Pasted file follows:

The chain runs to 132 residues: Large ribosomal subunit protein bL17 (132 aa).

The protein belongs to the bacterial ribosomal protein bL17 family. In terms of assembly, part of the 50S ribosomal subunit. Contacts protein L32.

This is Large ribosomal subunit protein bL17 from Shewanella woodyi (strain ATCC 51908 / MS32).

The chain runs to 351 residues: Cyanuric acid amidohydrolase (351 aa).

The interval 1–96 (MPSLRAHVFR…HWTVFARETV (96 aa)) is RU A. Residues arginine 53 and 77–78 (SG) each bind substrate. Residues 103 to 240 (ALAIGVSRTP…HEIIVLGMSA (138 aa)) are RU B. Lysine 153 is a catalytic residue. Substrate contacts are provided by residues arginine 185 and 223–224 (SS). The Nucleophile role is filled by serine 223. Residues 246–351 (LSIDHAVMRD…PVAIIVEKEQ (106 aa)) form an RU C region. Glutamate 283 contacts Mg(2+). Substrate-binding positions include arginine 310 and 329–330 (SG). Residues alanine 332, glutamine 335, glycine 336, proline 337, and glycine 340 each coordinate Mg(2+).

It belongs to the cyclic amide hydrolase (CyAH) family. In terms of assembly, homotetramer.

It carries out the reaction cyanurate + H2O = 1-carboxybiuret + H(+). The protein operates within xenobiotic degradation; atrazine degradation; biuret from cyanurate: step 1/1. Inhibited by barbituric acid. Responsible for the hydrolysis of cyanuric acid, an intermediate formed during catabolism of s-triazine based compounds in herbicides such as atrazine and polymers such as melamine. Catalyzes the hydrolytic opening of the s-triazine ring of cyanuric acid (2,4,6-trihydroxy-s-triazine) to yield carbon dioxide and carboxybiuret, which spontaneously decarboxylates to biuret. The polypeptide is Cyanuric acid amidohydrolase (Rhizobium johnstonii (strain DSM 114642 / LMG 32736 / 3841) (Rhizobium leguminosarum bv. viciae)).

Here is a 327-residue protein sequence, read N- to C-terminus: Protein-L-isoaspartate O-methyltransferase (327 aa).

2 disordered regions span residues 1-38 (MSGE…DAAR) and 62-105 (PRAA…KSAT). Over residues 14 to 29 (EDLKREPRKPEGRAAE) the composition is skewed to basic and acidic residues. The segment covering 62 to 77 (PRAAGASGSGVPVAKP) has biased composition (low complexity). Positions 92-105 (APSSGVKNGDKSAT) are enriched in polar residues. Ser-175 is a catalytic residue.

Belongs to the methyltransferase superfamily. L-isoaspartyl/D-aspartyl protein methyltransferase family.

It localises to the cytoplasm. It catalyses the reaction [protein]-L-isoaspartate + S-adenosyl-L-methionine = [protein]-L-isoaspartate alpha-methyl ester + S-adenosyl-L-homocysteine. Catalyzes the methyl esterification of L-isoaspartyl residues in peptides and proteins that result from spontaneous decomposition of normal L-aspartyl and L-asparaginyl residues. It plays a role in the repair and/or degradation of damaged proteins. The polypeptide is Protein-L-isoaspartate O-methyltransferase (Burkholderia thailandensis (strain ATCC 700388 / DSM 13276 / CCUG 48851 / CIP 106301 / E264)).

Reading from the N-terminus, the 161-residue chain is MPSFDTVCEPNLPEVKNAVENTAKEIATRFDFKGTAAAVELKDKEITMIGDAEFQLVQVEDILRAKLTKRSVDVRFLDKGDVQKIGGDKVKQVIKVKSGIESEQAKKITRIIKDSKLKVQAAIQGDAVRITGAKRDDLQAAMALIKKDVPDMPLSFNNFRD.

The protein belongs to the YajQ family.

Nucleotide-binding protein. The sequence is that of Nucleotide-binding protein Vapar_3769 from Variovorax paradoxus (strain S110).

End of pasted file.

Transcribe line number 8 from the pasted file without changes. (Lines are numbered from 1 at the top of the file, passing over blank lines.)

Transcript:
Here is a 327-residue protein sequence, read N- to C-terminus: Protein-L-isoaspartate O-methyltransferase (327 aa).